Why and How we SubDAO
July 19th, 2022

This article presents the conclusions of a research project between RnDAO and Sobol. In this research, we attempt to define groups within DAOs- what we call DAO Units. We also explore the definitions used by members of a range of popular DAOs, determine their motivations and approaches in creating DAO Units, and identify a series of common challenges when setting up and operating different kinds of DAO Units.

RnDAO is an innovation center funded by DAOs to serve DAOs, with a mission to empower humane collaboration. We help projects deeply understand DAOs and user challenges, so they can build tools that make decentralization fluid and natural, thus facilitating mainstream DAO adoption.

Sobol is a collaboration platform for autonomous and decentralized teams. Sobol’s mission is to accelerate the transition to decentralized and humanistic work by making it easier to operate effectively as a DAO.

We formed this partnership to understand the context of DAO Units, prioritise problems that block success for DAO Units, and help the DAO tooling ecosystem become more strategic.

We formed this partnership to understand the context of DAO Units, prioritise problems that block success for DAO Units, and help the DAO tooling ecosystem become more strategic.


Throughout our work, we define “DAO Units” as any time a DAO forms a smaller group of contributors within the DAO, with a distinct purpose and independence to act.  We heard so many different terms and definitions from our participants, and felt like “SubDAO” implied something quite specific. Think of DAO Units as a large and diverse family, with distinct variations within.


The team interviewed 15 diverse people contributing to 14 different DAOs. Each interview started as a casual conversation about the DAO and the individual's role in the DAO. The interviewers encouraged the DAO members to share stories about DAO Units such as 'The first DAO Unit the DAO created, how it went, what blew up, what was hard and why.' The interviewers then unpacked the root causes of why there were challenges within the DAO Unit. Finally, the participants answered a quantitative survey on DAO Units covering insights, commonalities, and common challenges.

We used this kind of in-depth qualitative research because we wanted to get beyond counting and opinions. If our goal is to invent and design tools that solve the biggest problems facing DAOs, then we need to understand the subtle details about how these problems appear. We also need to understand what motivates DAOs to create DAO Units. We use this research to create a base of insights. We recommend following our research with quantitative methods (to understand frequency in the market) and light empirical methods (to test whether the insights are true).

Why do DAOs create DAO Units?

We asked DAO Unit members and leaders about the core reason for the DAO Units' existence, and the pain points the DAO Units are trying to solve. We arrived at the following reasons:

  1. DAOs create DAO Units to drive action. Rather than involving the entire DAO in every decision and action, DAOs form smaller DAO Units to drive decentralization. DAO participants believe that:
    1. Smaller groups are better at collaborating and getting things done.
    2. DAO Units bring better accountability. Clear division of work and goals can be established and tracked with smaller DAO Units. Smaller DAO Units also reduce the contributors' information burden and let the individual DAO Units focus on specific goals and, in turn, give a better sense of commitment.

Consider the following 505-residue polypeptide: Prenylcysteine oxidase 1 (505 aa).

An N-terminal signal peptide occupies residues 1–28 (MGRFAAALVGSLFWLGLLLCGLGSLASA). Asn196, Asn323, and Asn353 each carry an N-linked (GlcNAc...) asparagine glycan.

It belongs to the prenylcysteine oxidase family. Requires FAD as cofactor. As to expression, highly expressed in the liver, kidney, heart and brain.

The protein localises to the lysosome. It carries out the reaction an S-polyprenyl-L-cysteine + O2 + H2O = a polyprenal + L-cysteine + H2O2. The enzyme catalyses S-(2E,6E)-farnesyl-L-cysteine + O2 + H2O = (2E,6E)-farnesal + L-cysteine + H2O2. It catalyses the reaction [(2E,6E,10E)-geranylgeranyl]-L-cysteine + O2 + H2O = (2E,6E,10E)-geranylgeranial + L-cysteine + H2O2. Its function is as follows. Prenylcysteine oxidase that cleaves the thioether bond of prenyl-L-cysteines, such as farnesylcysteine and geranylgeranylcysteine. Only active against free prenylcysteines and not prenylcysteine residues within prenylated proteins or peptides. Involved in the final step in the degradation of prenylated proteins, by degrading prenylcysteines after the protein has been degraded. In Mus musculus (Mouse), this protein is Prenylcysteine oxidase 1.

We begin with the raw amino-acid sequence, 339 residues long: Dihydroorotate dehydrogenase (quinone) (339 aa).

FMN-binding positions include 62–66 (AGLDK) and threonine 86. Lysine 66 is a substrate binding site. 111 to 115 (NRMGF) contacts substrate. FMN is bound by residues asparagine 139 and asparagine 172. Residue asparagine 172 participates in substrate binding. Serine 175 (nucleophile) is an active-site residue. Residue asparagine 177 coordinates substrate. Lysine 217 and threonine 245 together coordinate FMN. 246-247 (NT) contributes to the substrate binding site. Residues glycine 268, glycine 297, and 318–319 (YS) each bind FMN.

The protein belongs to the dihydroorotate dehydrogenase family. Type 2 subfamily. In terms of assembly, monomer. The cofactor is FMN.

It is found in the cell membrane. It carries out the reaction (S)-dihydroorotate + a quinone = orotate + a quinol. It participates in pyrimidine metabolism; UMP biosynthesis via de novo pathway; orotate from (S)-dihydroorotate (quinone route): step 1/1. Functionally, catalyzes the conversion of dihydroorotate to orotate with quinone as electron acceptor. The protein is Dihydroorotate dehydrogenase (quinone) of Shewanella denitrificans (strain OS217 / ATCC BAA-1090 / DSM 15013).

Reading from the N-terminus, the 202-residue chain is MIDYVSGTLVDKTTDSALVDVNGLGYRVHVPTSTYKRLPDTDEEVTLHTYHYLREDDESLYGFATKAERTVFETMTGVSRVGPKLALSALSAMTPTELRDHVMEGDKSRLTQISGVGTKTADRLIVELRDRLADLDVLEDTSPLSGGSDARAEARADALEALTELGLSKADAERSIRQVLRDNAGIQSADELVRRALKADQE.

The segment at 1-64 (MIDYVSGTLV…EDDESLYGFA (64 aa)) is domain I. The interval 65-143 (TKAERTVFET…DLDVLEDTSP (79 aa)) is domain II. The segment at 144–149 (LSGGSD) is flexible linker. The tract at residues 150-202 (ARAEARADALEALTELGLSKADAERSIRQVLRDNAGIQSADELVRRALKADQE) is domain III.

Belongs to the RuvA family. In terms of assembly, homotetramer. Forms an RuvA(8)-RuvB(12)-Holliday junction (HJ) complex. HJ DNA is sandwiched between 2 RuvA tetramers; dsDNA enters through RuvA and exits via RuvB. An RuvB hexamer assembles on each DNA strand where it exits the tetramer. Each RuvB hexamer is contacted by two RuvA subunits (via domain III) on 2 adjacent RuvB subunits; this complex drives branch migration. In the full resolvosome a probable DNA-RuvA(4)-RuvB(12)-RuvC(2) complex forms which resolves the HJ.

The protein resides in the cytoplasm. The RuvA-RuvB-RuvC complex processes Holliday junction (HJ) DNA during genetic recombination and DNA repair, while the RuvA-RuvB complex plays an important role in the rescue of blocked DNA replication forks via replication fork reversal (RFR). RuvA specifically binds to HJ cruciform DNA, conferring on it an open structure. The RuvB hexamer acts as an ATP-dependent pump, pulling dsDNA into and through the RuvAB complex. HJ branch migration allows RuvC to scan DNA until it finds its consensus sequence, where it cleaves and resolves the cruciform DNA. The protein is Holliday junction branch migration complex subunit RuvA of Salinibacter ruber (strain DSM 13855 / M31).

3. The DAO cannot make all decisions with proposals and vote structures; some decisions may not even need everyone's opinion. Operational decisions, routine work, or tasks that do not impact the entire DAO and its treasury, but need to be done to keep the DAO running, do not typically go for a vote or governance proposal.
  2. DAOs create DAO Units to be decisive. Voting and governance processes take a minimum of 3 days or more from proposal to execution. Involving the entire DAO in every decision slows decision-making and creates information overload. The DAOs expect the DAO Units to help in:
    1. Deciding where to invest available funds. Deploying large treasuries requires time and attention that DAO Units can provide.
    2. Focusing attention on a specific domain. The DAO may decide on macro objectives, but leave the decisions on execution to smaller DAO Units. This may involve multiple, smaller decisions to be taken. Sometimes DAOs create DAO Units to introduce checks and balances. Certain DAO Units can quickly flag or veto decisions taken by the main DAO or other DAO Units. For example, Decentraland DAO has a Security Advisory Board of solidity experts with a 3 / 5 multi-sig. This board can pause, cancel or resume any action taken by the DAO.
  3. DAOs create DAO Units to support broader contribution and decentralization. By organizing as DAO Units, DAO participants aim to:
    1. Enable more contributors to take responsibility in an official capacity and gain a sense of ownership as a result.
    2. Make it more comfortable for people to join
  4. And finally, a few DAOs also create DAO Units for risk management.
    1. Avoid exposing the primary token to riskier activities (e.g. DeFi)
    2. Facilitate bridging to other DAOs

Common Types of DAO Units in DAOs:

When asked what constitutes a DAO Unit, each participant had clear boundaries to define DAO Units, but the criteria varied. Some use it to mean any group or organized DAO Unit within the DAO. Others made a sharp distinction between normal DAO Units and “true” subDAOs, which might have a treasury of its own, or its own method of funding, or (occasionally) its own token.

In synthesising the stories from participants, we found the following four archetypes of DAO Units: